Almost ten years in the making, a massive bronze relief sculpture that will serve as the National World War I Memorial is on its way to the U.S. this week. The memorial features 38 larger-than-life figures, each of which tell part of the story of an American soldier leaving for war and, later, returning. To correctly capture facial expressions of horror, determination, and experience on the bronze figures, the artist behind the wall used modern combat veterans as models.

The 58-foot-long, 10-foot-tall sculpture will sit in Pershing Park in Washington D.C., a public square named for the general who led U.S. forces in Europe during ‘the Great War,’ covering a full side of the park. American sculptor Sabin Howard spent almost ten years creating the memorial. Across its length, sculpted figures stand, fight, fall, kneel, crawl, climb, and gaze out in bronze, each highlighting an experience of the war.

“I came into this project not really aware of the sacredness of [World War I] and how big it was,” Howard told Task & Purpose. “I’m a different human being than when I started it. This project really brings a human, visceral quality to WW I, rather than just a didactic history book look at it.”

Working first in his New Jersey studio then an English foundry to create the final bronze castings, Howard’s team built the WW I memorial in four sections, each of which is being shipped to Baltimore this week. The elements will then be trucked to Washington and installed in Pershing Park. It’s official dedication is scheduled for September. 

New Jersey artist Sabin Howard creates a face on a bronze figure for the National World War I Memorial based on a live model.

If the figures across the relief are eerily lifelike, it’s because Howard used live models for each figure. He began with college students posing but brought in military veterans with extensive experience at war to capture their experiences in facial expressions and body language.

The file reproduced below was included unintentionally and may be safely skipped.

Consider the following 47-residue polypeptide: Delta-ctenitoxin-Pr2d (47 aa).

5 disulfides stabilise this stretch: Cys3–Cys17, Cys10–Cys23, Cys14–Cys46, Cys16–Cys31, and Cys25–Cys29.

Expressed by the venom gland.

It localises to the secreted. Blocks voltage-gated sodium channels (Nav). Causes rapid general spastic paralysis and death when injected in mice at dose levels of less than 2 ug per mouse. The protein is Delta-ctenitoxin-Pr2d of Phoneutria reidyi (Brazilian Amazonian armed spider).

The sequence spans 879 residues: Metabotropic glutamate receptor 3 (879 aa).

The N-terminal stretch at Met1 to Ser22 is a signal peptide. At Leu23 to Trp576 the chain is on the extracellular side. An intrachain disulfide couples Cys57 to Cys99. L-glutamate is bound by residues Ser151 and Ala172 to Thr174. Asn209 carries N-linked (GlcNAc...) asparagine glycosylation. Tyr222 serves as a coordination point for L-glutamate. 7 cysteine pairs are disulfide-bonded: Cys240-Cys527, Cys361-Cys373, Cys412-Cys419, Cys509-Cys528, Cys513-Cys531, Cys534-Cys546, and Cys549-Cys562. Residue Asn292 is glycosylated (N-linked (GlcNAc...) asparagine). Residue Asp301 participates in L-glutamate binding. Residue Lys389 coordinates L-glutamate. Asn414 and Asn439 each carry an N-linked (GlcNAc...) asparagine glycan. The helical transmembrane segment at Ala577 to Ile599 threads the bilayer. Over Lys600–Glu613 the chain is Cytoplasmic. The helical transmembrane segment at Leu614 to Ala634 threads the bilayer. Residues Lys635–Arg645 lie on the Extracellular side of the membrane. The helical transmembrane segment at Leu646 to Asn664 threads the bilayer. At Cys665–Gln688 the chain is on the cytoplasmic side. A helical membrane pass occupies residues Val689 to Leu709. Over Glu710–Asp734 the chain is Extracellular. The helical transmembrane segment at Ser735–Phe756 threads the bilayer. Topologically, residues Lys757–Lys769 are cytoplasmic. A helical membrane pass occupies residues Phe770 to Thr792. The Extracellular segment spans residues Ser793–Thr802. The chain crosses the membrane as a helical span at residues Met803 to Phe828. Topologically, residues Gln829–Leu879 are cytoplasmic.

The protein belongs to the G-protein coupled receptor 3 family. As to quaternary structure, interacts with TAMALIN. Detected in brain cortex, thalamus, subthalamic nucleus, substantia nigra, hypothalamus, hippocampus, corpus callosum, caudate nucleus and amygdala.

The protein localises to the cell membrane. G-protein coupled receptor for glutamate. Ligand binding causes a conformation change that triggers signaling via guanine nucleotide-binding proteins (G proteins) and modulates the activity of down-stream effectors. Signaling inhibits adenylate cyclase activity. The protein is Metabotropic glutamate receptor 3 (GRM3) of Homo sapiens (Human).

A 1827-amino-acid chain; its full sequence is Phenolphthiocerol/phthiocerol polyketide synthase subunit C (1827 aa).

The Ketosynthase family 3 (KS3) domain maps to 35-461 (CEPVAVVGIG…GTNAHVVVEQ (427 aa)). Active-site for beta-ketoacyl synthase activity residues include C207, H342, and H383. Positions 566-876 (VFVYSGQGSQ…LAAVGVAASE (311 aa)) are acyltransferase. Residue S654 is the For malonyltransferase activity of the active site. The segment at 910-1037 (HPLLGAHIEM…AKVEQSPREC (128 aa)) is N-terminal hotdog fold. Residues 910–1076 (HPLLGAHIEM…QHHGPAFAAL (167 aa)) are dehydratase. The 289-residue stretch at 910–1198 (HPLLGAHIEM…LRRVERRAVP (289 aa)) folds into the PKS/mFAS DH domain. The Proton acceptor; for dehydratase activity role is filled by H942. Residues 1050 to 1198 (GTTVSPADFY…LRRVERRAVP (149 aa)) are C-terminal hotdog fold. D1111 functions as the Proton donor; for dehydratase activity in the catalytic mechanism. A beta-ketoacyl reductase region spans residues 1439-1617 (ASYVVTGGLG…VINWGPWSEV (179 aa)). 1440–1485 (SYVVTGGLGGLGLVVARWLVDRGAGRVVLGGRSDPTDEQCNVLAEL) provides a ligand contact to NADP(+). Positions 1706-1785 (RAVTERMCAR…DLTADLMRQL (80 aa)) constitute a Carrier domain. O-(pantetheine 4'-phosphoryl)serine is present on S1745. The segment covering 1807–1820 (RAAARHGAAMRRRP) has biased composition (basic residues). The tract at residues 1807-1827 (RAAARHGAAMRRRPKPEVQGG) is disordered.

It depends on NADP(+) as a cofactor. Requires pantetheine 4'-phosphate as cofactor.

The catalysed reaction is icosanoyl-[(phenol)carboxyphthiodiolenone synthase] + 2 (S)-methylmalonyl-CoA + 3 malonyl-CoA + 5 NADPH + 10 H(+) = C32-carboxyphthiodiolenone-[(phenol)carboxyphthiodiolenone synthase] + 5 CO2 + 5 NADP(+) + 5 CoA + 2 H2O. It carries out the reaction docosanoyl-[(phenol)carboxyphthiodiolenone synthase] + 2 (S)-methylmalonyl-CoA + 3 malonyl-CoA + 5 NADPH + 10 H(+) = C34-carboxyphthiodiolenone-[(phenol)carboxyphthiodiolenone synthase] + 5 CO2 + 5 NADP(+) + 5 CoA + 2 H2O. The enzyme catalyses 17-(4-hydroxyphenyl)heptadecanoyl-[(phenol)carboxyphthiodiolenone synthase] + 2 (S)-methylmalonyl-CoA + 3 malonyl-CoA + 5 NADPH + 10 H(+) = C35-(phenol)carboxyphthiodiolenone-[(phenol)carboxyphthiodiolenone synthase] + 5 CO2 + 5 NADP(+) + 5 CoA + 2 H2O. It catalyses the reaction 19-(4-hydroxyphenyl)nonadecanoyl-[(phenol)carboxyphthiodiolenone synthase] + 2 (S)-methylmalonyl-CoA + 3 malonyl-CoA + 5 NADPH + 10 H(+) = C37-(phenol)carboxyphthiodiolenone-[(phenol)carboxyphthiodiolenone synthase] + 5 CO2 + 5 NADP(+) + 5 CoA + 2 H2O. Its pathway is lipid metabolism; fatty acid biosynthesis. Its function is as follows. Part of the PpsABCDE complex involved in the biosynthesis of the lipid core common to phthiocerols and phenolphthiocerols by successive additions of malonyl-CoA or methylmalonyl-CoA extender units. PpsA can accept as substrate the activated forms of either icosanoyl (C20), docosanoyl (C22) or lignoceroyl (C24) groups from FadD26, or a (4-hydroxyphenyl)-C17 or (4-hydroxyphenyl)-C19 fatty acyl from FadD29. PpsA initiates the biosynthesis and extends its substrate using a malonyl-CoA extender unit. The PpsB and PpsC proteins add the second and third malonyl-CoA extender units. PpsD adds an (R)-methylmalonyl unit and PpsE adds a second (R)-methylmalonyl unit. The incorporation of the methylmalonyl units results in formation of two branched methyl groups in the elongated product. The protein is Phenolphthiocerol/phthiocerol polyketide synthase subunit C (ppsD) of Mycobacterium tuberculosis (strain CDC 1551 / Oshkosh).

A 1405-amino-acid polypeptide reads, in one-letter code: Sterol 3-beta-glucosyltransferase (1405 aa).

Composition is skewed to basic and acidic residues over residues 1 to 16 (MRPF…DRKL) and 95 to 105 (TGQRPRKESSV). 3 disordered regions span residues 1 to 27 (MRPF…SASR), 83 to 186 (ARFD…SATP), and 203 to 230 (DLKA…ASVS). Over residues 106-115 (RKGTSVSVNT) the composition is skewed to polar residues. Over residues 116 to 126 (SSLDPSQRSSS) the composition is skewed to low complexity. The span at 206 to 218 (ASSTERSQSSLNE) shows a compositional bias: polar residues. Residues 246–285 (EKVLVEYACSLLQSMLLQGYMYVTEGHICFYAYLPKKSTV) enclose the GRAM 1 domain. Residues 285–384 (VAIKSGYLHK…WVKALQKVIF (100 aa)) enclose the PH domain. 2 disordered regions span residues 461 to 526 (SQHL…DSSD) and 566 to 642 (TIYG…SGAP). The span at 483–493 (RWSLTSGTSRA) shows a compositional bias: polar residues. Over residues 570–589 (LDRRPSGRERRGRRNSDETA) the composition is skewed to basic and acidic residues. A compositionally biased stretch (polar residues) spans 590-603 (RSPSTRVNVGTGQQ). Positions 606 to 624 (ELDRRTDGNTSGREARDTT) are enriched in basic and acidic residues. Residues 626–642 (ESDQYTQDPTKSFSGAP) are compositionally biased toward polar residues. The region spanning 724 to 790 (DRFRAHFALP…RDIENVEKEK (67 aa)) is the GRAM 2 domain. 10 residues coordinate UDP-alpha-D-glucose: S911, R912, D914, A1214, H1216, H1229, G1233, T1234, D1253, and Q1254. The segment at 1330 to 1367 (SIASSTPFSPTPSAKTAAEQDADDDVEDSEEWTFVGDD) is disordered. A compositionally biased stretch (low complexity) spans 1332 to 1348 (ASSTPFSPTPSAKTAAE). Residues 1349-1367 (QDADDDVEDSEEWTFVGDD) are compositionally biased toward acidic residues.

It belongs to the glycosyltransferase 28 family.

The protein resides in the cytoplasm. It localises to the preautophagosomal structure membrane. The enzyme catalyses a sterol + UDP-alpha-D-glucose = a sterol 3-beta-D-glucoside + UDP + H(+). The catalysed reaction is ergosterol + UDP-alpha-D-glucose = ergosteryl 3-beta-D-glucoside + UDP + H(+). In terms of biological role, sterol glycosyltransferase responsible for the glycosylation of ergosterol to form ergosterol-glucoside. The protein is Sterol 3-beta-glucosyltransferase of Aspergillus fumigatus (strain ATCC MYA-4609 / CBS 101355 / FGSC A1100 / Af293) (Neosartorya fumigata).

“You have to get veterans because the faces have to look like they carried that history of combat and what they went through,” Howard said. “It’s a pretty telling story of the horrors of war revealed in the facial expressions, and it’s on that wall to be there forever because bronze beats mortality.”

He honed his craft from a young age, starting out by drawing and later sharpening it as a master sculptor in Italy, where he spent many of his formative years. His experience creating the massive memorial has fundamentally changed him as an artist. 

“I was more esoteric as a strict classicist,” Howard said. “Now, I’m more of — I guess you could call me an expressive humanist. I’ve kind of morphed into a whole different way of sculpting and looking at art.”

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Howard started the WW I memorial by creating a scaled-down version first. Then, he made the full-sized clay sculptures and shipped them to the Pangolin Editions sculpture foundry in England in sections, where they were cast into bronze replicas. 

He finished the last clay sculpture in January, and then he and his team traveled to England, where they put the finishing touches on the bronze memorial, completing the project in late June. 

“It feels like I just did a freaking giant four-and-a-half-year deployment, and now it’s over. That’s what it feels like,” Howard said. “I was going 100 miles an hour, and then suddenly, it’s like, you stop, and you got all that momentum and energy in your body. It’s like, WTF, what do I do now? That’s what it feels like, and now I gotta go do another big project as big as that one.”  

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